3.2 Ice sheet evolution projections
3.2.1 Sensitivity to climate forcing
Amongst the different experiments, we start with the description of the simulated ice sheet evolution under the RCP8.5 scenario for the six available CMIP5 models (Tier 1 and Tier 2). The simulated total ice mass evolution over the 1995–2100 period is shown in Fig. 4 (expressed in total mass and in contribution to global sea level rise). In 2100, the total ice loss ranges from about −15 to Gt. This translates to a Greenland ice sheet melt contribution to global sea level rise of 35 mm sea level equivalent (SLE) to 80 mm SLE. The 2100 sea level contribution simulated by GRISLI is close to the mean model response amongst the participating ISMIP6 models (Goelzer et al., 2020). The spread amongst the different climate forcings of about 20×103 Gt (or 45 mm SLE) is thus larger than the mass change yielded with the GCM providing the smallest ice sheet response (CSIRO-Mk3.6). The evolution of ice loss over the 86 simulated years is not linear, with an acceleration for all climatic scenarios. However, we cannot discern any sudden change in the total mass evolution over the next century that may indicate a tipping point. The differences in mass evolution are tightly linked to the surface mass balance evolution for the different climate forcings. Amongst the CMIP5 climate models, IPSL-CM5-MR and MIROC5 simulate a mean surface mass balance becoming negative as early as 2060, while it remains positive over the next century for CSIRO-Mk3.6 (Fig. 5).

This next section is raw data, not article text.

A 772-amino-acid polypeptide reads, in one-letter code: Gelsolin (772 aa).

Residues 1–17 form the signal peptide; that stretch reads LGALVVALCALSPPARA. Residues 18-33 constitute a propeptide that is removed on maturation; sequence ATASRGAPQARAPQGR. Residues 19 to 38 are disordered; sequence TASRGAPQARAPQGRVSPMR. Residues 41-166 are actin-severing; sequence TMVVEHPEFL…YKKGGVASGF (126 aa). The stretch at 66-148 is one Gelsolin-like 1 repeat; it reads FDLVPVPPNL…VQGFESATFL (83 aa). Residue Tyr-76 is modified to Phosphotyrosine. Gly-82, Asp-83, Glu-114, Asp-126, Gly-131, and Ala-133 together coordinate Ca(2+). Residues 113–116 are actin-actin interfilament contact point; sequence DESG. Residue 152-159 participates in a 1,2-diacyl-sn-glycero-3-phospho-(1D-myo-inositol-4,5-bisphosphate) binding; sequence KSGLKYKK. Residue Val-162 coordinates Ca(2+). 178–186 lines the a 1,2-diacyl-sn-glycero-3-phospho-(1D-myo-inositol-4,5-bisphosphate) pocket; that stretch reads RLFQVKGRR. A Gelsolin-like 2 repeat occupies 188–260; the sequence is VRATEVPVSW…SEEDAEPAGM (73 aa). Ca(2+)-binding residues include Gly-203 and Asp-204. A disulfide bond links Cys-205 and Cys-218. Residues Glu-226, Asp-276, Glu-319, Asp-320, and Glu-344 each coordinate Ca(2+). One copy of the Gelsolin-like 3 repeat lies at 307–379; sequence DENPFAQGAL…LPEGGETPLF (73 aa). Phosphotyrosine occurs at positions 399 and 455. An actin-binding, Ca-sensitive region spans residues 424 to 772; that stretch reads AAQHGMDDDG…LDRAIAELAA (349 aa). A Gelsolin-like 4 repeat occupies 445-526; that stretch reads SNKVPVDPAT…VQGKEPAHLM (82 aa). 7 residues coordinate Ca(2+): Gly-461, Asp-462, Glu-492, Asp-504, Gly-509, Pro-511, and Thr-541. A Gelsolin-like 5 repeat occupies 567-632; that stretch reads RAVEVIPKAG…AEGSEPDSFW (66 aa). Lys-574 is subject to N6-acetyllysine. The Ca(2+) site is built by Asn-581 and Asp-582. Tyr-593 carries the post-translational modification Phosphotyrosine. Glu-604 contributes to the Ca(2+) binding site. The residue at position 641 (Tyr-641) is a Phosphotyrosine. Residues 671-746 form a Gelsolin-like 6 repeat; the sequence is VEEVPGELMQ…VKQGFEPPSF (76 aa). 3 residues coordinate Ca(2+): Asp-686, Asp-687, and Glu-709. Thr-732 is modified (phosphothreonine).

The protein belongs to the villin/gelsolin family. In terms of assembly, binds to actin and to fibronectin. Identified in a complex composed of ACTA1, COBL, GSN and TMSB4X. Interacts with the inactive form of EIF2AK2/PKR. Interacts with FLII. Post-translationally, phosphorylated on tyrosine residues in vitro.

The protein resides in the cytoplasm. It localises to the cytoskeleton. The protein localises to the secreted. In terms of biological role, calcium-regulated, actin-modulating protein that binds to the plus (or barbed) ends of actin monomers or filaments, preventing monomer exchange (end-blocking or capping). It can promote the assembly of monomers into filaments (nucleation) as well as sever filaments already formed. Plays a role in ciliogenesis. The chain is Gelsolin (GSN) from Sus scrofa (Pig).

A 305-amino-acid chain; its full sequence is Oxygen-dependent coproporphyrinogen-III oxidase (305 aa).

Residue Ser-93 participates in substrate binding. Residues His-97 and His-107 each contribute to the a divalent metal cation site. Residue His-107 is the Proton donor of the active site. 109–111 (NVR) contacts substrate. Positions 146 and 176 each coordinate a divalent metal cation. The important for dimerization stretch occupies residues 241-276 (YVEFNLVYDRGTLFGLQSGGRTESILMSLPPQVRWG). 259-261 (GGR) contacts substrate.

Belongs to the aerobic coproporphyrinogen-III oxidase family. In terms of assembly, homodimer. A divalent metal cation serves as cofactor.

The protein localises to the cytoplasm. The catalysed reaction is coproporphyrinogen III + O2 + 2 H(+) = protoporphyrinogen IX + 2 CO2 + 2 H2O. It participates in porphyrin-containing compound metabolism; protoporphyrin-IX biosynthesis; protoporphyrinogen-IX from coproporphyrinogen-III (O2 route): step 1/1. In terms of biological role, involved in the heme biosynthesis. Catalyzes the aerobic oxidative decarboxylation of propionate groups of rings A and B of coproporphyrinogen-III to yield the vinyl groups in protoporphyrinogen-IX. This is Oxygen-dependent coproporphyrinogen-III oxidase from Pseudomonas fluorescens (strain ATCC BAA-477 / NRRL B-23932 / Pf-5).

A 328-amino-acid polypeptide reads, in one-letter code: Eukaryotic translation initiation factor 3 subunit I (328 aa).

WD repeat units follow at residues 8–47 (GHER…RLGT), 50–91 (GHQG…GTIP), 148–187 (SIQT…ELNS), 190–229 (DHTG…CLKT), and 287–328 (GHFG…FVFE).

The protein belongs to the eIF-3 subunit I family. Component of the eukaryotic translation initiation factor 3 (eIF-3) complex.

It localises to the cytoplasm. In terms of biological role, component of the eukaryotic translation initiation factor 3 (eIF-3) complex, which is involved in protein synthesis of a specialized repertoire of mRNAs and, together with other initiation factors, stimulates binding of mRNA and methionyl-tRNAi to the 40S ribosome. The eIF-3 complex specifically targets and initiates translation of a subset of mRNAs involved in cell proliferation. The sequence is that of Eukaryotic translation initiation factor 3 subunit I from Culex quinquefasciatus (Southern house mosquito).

The CMIP6 models used in ISMIP6-Greenland have an Earth climate sensitivity from 4.8 to 5.3 K, i.e. larger than the CMIP5 models used here, which show a range from 2.7 to 4.6 K (Meehl et al., 2020). This has important consequences on the projected Greenland ice sheet. The total ice mass evolution for the four CMIP6 models under the SSP585 scenario is shown in Fig. 6. The CMIP6 models produce systematically higher ice loss than the CMIP5 models. The two most sensitive CMIP6 models (UKESM1-CM6 and CESM2) almost double the ice loss with respect to the most sensitive CMIP5 models (IPSL-CM5-MR and MIROC5). The ice loss thus reaches Gt (140 mm SLE) by the end of the century. This has also been reported by Greve et al. (2020), where the use of the CMIP6 model ensemble under the SSP585 leads to an ice sheet contribution to sea level rise increase by at least 70 % with respect to the contributions simulated using the CMIP5 ensemble.